Displaced people from Gaza: ‘I saw 10 bodies, one decapitated with his hands still holding the steering wheel of the car’

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Gaza

Displaced people from Gaza: 'I saw 10 bodies, one decapitated with his hands still holding the steering wheel of the car'

On November 16, Jihad al-Mashrawi moved his family from their home in northern Gaza, weeks after the Israeli bombardment of Gaza. BBC Arab cameraman Jihad al-Mashrawi has given surprising details about his displacement and difficult journey.

Warning: The details in this article may be disturbing to some readers.

We left the house in a hurry. We were baking bread when we realized that the houses in front of us were being bombed one by one. I knew it would soon be our turn. We had already packed some things for this situation but everything happened in such a hurry that we forgot to bring them. We didn’t even close the front door of our house.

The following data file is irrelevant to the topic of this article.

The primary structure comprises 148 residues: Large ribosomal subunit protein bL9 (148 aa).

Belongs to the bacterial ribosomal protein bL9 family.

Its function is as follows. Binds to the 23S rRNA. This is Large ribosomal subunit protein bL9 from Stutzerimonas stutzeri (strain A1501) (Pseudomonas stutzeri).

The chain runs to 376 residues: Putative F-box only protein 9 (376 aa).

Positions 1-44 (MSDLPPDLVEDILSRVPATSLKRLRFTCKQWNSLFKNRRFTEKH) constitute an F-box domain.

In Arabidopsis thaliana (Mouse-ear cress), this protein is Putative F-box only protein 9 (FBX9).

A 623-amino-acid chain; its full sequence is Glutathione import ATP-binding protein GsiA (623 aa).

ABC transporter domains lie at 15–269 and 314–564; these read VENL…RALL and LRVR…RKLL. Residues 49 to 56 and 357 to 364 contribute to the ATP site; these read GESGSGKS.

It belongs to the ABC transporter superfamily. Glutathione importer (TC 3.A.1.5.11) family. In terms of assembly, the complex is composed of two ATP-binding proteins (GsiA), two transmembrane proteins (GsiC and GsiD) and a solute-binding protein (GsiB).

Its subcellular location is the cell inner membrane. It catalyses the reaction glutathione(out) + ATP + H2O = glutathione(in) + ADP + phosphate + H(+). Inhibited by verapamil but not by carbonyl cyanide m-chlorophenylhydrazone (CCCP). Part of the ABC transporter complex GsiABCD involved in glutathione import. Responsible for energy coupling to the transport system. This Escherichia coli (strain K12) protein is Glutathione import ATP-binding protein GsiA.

We waited to leave because we didn’t want to uproot our elderly parents and secondly, we had saved for years and built our own house in the Al Zaytoun area, but we had to leave it.

My youngest son, Omar, died there in November 2012 when sharp shrapnel from a projectile hit our house in another war with Israel. I couldn’t risk losing any more children now.

I knew that in southern Gaza there was no electricity, no water, and people had to queue for hours to go to the bathroom, but in the end, with just a bottle of water and some leftover bread, we made it with thousands of others. He made the dangerous journey from the Salah al-Din road to southern Azza, which Israel says is a safe area.

Many of my family members, including my wife Ahlham, my four children aged two, eight, nine and 14 respectively, my brothers, parents, sisters, cousins and their children, walked with me.

Salahuddin Road Travel Experience Gaza

We walked for hours and knew we would eventually pass through an Israeli checkpoint that had been set up during the war. We were afraid and my children asked me: ‘What will the army do to us?’